Last July, our two Governments agreed on a framework to address a wide range of macroeconomic structural and sectoral trade issues. We focused on opening markets. We agreed to seek agreements containing, and I quote, "objective criteria" that would result in, quote, "tangible progress". We agreed to hold two summits each year to evaluate that progress. Today was the first such meeting. Unfortunately, we've not been able to reach agreement in any of the four areas we identified last July. Japan's offers made in these negotiations simply did not meet the standards agreed to in Tokyo.

Today we could have disguised our differences with cosmetic agreements. But the issues between us are so important for our own nations and for the rest of the world that it is better to have reached no agreement than to have reached an empty agreement. Of course, if Japan has further proposals, our door remains open. But ultimately, Japan's market must be open.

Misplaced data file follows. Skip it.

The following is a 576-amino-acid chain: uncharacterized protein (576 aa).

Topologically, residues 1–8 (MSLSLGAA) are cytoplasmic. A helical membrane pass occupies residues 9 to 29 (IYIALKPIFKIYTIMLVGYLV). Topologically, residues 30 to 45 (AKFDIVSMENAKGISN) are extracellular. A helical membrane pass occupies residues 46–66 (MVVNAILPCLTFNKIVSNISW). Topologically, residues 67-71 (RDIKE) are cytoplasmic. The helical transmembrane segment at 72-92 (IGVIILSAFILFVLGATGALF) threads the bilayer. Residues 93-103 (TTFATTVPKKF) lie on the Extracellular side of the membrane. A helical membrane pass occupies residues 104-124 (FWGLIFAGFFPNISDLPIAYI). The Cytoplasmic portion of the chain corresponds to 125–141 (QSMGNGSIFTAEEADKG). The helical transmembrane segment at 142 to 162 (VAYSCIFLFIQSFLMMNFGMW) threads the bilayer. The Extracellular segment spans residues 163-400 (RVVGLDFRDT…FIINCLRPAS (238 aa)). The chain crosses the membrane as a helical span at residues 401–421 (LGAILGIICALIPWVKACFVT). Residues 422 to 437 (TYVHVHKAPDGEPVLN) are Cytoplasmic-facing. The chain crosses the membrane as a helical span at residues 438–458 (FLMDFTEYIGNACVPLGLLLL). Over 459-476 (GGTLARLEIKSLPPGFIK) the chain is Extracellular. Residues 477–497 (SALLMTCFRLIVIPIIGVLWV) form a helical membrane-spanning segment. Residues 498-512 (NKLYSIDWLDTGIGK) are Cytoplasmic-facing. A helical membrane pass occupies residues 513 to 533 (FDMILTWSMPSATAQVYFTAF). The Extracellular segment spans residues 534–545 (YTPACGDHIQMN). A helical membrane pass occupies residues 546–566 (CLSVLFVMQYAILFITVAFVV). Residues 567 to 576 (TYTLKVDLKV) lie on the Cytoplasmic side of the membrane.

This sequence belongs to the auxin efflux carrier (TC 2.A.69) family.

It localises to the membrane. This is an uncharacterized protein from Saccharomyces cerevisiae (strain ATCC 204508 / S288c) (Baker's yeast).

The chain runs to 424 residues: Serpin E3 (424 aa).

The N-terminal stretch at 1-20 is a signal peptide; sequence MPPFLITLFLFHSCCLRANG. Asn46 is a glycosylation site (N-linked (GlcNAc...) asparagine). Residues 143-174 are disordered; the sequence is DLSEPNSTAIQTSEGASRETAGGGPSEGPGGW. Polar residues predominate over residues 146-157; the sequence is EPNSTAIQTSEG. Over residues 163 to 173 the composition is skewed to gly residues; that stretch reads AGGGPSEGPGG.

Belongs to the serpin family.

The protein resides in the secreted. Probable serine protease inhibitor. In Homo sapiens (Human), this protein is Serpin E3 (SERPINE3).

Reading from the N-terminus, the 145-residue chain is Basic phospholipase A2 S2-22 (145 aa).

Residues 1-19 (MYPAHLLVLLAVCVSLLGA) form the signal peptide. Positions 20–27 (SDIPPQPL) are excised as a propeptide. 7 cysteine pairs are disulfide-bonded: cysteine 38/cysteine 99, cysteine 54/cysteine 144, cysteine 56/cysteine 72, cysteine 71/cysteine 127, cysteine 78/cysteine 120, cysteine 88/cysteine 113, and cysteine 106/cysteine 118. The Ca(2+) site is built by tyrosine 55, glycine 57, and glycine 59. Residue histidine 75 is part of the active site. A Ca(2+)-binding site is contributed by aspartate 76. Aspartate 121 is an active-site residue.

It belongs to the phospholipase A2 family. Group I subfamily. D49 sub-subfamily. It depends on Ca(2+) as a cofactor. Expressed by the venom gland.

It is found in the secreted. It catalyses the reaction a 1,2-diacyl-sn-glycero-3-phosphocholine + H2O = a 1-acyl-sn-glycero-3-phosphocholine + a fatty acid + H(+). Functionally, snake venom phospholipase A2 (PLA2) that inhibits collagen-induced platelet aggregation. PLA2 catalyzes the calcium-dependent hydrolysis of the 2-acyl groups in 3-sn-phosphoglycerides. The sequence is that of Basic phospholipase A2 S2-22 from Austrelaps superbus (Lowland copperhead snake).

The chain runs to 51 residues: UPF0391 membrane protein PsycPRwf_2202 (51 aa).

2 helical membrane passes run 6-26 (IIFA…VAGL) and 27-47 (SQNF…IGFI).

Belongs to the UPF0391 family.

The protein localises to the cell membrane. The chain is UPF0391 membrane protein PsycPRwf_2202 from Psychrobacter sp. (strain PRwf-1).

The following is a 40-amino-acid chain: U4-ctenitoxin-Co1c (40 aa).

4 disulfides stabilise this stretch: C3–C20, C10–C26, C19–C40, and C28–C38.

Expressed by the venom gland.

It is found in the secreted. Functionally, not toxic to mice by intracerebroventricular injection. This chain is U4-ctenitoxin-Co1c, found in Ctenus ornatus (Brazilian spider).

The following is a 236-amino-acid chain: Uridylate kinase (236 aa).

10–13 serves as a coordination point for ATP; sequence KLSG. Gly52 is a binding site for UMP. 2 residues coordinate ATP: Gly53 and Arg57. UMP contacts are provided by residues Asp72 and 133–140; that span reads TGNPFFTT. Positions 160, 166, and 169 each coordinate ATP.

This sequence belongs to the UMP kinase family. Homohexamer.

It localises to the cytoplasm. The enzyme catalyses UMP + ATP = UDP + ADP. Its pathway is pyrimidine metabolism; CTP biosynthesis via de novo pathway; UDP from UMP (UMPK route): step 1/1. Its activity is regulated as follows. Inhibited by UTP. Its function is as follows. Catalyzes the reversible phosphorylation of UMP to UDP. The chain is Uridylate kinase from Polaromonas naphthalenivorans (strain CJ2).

Over the past 40 years, the relationship between the United States and Japan has been the strongest when all three of its components, security, political, and economic, were seen by both our peoples as mutually beneficial. I am committed to improving our economic ties not only because doing so will mean more jobs and better standards of living in both nations but because it will strengthen every aspect of our relationship. I remain confident that we can work together to provide leadership in this new global economy. I have enormous confidence in the sincerity and the capacity and the vision of Prime Minister Hosokawa. And I am absolutely convinced that the relationship between the United States and Japan, founded on mutual respect and responsibility, ever growing in its maturity, will, as it must, remain vibrant and strong.